There were lines around the block in Nottingham … but it was still all about “Iron Man” here in the U.S.
Universal Pictures’ Ridley Scott-directed adaptation of “Robin Hood” premiered to $37.1 in North America, according to Sunday estimates, meeting almost exactly the rather unspectacular pre-release projections for the robustly budgeted project.
However, the film, which stars Russell Crowe and Cate Blanchett, debuted big internationally, scoring $74 million at 6,944 locations in 56 territories. It was the second biggest international opening ever for Universal, trailing only 2005’s “King Kong” ($84.3 million).
“Our strategy to open this movie day-and-date internationally worked for us,” said Universal distribution chief Nikki Rocco. Still, she added, the international opening was about $15 million above what the studio expected.
Despite dropping slightly more than anticipated (60 percent) from its whopping $128.1 million premiere a week ago, Marvel’s “Iron Man 2” had enough juice left in its ticker to finish No. 1 at the North American box office with $53 million, giving it a domestic total of $212.2 million after two weeks.
“Iron Man 2” retained its record 4,390 domestic theater count, besting “Robin Hood” (3,503) by nearly 900 locations.
Meanwhile, youth drama “Letters to Juliet” starring Amanda Seyfried and Vanessa Redgrave debuted in third place with $13.8 million at 2,968 domestic locations, which was significantly less than the $17 million opening that the studio had been anticipated for the film.
Budgeted at $30 million, before rebates and pre-sales are factored in, “Juliet” hit its gender mark, garnering a solid “A-minus” CinemaScore ranking from an audience that was 81 percent female.
Curiously, given the film’s youth-targeted themes, 63 percent of those audience members were above the age of 25 — perhaps a result, Summit distribution head Richie Fay speculated, of having big tentpoles like “Iron Man 2” and “Robin Hood” successfully siphoning away a big portion of the younger female audience.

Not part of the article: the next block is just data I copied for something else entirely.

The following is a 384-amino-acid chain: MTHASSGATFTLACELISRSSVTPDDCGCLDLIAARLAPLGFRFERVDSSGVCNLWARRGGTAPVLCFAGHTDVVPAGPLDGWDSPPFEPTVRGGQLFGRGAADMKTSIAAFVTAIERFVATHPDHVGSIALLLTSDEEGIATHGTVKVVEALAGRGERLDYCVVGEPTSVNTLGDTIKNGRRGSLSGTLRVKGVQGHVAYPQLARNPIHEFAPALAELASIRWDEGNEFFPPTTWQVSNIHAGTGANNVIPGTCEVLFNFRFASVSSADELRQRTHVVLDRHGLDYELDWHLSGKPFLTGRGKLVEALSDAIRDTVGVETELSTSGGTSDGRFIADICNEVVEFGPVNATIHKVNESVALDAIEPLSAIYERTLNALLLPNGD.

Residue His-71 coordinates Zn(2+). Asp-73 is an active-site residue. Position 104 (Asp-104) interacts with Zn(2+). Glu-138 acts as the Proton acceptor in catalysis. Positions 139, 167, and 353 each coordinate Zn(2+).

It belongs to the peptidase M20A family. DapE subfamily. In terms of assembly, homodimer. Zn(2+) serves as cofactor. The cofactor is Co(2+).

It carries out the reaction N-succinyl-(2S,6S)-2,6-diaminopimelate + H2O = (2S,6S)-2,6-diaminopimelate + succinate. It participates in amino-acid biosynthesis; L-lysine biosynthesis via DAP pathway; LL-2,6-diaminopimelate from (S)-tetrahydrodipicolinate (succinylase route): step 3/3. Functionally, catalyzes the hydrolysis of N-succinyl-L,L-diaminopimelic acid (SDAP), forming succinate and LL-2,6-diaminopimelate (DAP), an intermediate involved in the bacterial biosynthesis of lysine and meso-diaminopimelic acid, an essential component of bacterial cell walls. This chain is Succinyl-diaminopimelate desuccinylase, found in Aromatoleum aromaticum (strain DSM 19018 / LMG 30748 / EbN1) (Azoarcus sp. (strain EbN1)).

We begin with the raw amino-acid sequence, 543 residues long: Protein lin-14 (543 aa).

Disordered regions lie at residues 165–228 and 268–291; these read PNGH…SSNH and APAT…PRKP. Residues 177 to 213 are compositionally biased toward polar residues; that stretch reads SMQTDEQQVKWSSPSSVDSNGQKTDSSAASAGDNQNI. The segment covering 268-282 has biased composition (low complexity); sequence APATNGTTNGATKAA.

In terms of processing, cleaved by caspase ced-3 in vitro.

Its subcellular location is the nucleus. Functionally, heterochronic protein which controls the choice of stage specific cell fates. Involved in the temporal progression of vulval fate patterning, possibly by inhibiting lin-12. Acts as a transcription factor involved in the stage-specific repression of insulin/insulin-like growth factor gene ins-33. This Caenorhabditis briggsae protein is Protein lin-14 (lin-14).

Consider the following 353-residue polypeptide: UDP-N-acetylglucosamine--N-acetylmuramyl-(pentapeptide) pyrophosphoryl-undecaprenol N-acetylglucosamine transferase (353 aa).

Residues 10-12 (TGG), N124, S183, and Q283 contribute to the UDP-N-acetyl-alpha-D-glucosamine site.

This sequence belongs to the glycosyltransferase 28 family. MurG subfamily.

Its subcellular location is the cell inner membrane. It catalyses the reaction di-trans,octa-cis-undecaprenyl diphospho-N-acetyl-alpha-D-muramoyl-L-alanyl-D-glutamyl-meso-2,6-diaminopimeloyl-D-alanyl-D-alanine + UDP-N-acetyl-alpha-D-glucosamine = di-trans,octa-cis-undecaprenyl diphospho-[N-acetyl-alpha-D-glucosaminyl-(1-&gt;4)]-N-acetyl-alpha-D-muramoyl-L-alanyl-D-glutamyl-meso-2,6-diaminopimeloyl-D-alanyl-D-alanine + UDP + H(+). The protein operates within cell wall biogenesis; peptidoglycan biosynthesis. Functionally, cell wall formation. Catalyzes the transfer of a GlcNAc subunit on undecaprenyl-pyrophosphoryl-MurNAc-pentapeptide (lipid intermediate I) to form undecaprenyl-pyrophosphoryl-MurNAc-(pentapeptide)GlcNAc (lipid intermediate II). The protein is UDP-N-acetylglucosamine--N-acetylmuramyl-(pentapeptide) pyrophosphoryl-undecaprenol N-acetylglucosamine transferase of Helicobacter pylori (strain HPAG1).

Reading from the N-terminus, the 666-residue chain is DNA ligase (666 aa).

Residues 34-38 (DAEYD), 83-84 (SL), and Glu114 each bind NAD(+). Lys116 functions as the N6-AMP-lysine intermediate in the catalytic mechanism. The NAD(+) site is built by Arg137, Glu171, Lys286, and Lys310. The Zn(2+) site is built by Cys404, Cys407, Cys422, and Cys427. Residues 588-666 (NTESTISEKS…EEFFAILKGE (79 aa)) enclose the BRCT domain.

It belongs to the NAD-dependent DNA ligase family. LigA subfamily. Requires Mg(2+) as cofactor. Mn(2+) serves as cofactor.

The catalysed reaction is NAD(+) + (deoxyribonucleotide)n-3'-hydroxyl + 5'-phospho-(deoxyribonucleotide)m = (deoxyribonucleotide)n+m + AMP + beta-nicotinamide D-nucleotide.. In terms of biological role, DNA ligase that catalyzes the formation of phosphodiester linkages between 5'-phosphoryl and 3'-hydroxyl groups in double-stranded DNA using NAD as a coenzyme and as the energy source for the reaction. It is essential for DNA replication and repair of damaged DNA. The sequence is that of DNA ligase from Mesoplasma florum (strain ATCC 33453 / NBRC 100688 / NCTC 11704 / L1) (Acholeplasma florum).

“It’s on the low end of our expectations,” he conceded, “but it’s certainly in the range of our ending up comfortable with it. Given the multiples, we should turn out fine with it.”
The weekend’s other wide release, Fox Searchligh’ts hoops-themed rom-com “Just Wright” starring Queen Latifah and rapper Common, opened to $8.5 million at 1,831 locations, meeting its tracking.
Overall, the domestic box office was flat with the same weekend last year, which featured the premiere of Sony’s “Angels and Demons.”
Among holdovers, DreamWorks Animation’s “How to Train Your Dragon” has successfully extended its run all the way up to the release of the next DreamWorks 3D movie, “Shrek Forever After,” which debuts next weekend.
Dropping just 24 percent in its eighth weekend, “Dragon” finished in fifth place with $5.1 million, bringing its domestic total to $207.8 million.
Fox’s Shawn Levy-directed romantic comedy “Date Night” also extended its long top-10 run to a sixth weekend, finishing in seventh place with $3.9 million. The $55 million film has now grossed $86.6 million in the U.S. and Canada.
Also holding up well has been CBS Films’ J.Lo movie “The Back-Up Plan,” which grossed $2.3 million this weekend to bring its four-week total to $34.1 million — right about even with its production budget.
The weekend’s big story, however, remained “Robin Hood,” which Universal says was produced for $155 million (although officials close to the movie say the number was higher than that).
Co-financed by Relativity Media, the film delivered an audience that was 56 percent male and 63 percent over the age of 30. It scored a B-minus grade from movie word-of-mouth tracker CinemaScore.
“It over-performed internationally and hit the mark here, and that has a lot to do with the appeal of Russell (Crowe),” Rocco noted.